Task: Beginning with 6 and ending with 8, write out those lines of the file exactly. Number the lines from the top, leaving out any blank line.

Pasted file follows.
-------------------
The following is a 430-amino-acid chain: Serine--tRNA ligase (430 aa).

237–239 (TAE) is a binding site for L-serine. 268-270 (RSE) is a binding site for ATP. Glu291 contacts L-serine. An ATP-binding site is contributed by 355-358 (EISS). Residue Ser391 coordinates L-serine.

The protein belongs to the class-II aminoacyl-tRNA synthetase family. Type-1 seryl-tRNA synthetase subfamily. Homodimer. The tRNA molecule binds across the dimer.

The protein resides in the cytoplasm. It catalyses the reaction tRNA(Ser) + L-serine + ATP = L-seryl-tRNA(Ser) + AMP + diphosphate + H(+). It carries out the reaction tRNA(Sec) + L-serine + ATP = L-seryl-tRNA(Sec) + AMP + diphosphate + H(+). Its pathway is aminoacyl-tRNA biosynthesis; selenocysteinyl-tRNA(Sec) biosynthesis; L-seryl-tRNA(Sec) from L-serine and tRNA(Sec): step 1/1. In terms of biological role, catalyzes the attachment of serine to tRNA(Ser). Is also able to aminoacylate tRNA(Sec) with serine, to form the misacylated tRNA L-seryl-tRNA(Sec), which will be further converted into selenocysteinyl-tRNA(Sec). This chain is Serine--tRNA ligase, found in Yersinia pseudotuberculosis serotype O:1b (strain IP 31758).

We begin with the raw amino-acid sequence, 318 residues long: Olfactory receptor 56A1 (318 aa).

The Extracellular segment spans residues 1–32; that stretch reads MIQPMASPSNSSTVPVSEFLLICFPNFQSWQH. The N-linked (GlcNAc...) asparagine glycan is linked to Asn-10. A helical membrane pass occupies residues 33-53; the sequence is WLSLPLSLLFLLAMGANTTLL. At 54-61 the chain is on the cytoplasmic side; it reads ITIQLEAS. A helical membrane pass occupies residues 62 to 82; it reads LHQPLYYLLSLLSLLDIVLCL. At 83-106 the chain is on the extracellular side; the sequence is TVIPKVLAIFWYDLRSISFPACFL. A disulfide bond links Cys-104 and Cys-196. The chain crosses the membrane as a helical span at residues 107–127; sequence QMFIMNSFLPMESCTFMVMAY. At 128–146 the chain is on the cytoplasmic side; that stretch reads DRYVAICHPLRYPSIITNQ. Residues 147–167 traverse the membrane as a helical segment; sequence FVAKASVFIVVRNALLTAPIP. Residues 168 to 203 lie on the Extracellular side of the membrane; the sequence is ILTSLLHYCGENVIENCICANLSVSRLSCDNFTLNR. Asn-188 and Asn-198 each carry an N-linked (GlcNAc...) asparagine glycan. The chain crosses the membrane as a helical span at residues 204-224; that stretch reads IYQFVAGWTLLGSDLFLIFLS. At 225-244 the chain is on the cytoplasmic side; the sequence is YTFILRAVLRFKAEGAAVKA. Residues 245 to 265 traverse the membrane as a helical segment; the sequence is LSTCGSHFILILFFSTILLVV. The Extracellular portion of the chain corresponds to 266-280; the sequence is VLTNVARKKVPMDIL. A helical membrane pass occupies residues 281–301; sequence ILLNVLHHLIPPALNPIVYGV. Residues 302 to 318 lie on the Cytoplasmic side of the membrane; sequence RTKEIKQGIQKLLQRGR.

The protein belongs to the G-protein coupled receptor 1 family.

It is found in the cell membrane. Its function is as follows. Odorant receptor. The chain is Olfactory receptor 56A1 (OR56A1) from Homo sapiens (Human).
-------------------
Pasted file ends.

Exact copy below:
The Extracellular segment spans residues 1–32; that stretch reads MIQPMASPSNSSTVPVSEFLLICFPNFQSWQH. The N-linked (GlcNAc...) asparagine glycan is linked to Asn-10. A helical membrane pass occupies residues 33-53; the sequence is WLSLPLSLLFLLAMGANTTLL. At 54-61 the chain is on the cytoplasmic side; it reads ITIQLEAS. A helical membrane pass occupies residues 62 to 82; it reads LHQPLYYLLSLLSLLDIVLCL. At 83-106 the chain is on the extracellular side; the sequence is TVIPKVLAIFWYDLRSISFPACFL. A disulfide bond links Cys-104 and Cys-196. The chain crosses the membrane as a helical span at residues 107–127; sequence QMFIMNSFLPMESCTFMVMAY. At 128–146 the chain is on the cytoplasmic side; that stretch reads DRYVAICHPLRYPSIITNQ. Residues 147–167 traverse the membrane as a helical segment; sequence FVAKASVFIVVRNALLTAPIP. Residues 168 to 203 lie on the Extracellular side of the membrane; the sequence is ILTSLLHYCGENVIENCICANLSVSRLSCDNFTLNR. Asn-188 and Asn-198 each carry an N-linked (GlcNAc...) asparagine glycan. The chain crosses the membrane as a helical span at residues 204-224; that stretch reads IYQFVAGWTLLGSDLFLIFLS. At 225-244 the chain is on the cytoplasmic side; the sequence is YTFILRAVLRFKAEGAAVKA. Residues 245 to 265 traverse the membrane as a helical segment; the sequence is LSTCGSHFILILFFSTILLVV. The Extracellular portion of the chain corresponds to 266-280; the sequence is VLTNVARKKVPMDIL. A helical membrane pass occupies residues 281–301; sequence ILLNVLHHLIPPALNPIVYGV. Residues 302 to 318 lie on the Cytoplasmic side of the membrane; sequence RTKEIKQGIQKLLQRGR.

The protein belongs to the G-protein coupled receptor 1 family.

It is found in the cell membrane. Its function is as follows. Odorant receptor. The chain is Olfactory receptor 56A1 (OR56A1) from Homo sapiens (Human).